The images in this topic show how Californians in the late 19th century worked and played. Many of these photographs reflect the manual labor (mining, logging, agriculture) and services (like barber shops and grocery stores) that supported the rapid growth of cities and towns. As they do today, people spent their free time doing quiet activities like painting, enjoying themselves outdoors, riding bicycles and camping.
Just as they do today, people in the late 19th century worked to earn a living, and enjoyed having fun in their free time. People who could afford luxurious transportation traveled across the country on the transcontinental railroad, like the people enjoying a meal in the train's dining car.. People of wealth or privilege, such as author Robert Louis Stevenson and his friends, enjoyed yacht bay cruises.
As the railroad linked the east and west coasts, more and more people poured into California. The "wild West" disappeared; people of European descent increasingly came into contact with Native Americans and forced them off their lands,killed them, or pressured them to assimilate; and cities and towns grew quickly. Loggers, like these near Fresno, cut down trees to provide lumber for houses, buildings, and ships. The Gold Rush was over by the late 1860s, but there was still work to be found in mining, as these images of placer miners in Tuolumne County illustrate. Mercury miners at the New Almaden Quicksilver Mine in Santa Clara (the largest in the United States) are seen riding a crude elevator up from the underground mines.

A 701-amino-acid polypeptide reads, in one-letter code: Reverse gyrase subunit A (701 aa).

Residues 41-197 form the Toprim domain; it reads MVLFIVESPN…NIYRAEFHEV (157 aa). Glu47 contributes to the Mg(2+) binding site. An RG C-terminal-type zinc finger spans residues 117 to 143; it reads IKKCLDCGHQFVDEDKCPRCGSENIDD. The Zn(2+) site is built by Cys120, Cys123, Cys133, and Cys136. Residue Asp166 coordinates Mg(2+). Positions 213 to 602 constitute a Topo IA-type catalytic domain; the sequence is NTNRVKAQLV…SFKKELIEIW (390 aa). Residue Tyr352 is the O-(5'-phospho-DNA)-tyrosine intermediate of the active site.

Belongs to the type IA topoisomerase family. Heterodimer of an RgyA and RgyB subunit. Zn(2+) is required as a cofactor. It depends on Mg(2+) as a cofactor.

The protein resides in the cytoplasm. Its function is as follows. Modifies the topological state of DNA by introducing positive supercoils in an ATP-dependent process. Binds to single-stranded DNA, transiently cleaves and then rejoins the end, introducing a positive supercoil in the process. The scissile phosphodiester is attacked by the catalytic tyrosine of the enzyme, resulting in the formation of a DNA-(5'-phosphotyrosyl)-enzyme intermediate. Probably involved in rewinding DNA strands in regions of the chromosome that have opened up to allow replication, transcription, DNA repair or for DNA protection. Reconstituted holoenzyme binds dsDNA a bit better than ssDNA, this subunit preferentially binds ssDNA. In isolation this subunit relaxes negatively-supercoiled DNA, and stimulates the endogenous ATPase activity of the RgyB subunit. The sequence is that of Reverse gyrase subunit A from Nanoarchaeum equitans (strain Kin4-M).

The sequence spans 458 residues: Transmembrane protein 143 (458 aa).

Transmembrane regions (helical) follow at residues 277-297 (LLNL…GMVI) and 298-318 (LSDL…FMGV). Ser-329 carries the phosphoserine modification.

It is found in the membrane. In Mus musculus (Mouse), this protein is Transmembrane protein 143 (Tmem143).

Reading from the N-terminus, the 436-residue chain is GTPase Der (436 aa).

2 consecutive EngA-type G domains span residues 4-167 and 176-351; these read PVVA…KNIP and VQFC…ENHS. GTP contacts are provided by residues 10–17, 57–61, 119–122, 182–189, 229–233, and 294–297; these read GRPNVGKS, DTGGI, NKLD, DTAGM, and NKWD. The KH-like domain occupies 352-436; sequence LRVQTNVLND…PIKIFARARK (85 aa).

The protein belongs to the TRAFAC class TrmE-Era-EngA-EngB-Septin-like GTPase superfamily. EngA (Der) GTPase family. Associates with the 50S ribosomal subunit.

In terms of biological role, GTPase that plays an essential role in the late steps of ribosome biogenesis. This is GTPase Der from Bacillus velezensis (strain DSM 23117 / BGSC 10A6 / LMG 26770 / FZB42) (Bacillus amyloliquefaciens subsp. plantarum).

Many others found work, as they do today, in serving people's daily needs. In a photo from 1885, two young barbers offer shaves for a dime in Anaheim. The opening of the People's Meat Market in Yuba City, in 1875, occasioned the image shown here. In a photograph taken around the same time, dressed carcasses hanging in front of T. F. Allen's butcher shop in San Bernardino leave no doubt about what's for sale inside. A blacksmith in Covina is shown forging iron shoes for the horses that were still the primary mode of transportation for most people.
Small and large farms, like those depicted here, were also a source of income for many people. The introduction of mechanized machinery, like that shown in Pleasant Grove in 1890, made the work go faster. In the background, you can see the workhorse in use at the same time.
Some farms, like the Bullard Winery in Anaheim, were more specialized. This photograph shows three people bottling wine. Produce from the farms went to markets in towns and cities, but it was also sold by independent sellers. In one image a Chinese immigrant around 1885-90, deprived of the right to earn a living by the Chinese Exclusion Act, is peddling produce from large baskets he carries on his shoulders.
Entertainments ranged from novel spectator sports – like the San Diegans watching a hot air balloon in 1888 – to the athletic. A new national craze swept America: riding bicycles. The two young racers pictured here eventually became Pacific Coast riding champions. Some, like the Schmidt family shown having a painting lesson in their parlor, engaged in quieter activities. School children participated in organized fun, such as this Maypole dance in San Mateo, and the hoop drill at a school in Pasadena.
With the closing of the frontier apparent, the preservation of the West became an issue. People began to spend their leisure time not in town, but in the wilderness–now beginning to be organized into parklands–as campers. As campers do today, they fished and hiked and climbed mountains – although, as is evident in some of these images, they wore somewhat more formal attire. As forests continued to be cleared for other purposes, the remaining big trees, and the stumps that were left, became tourist attractions in their own right.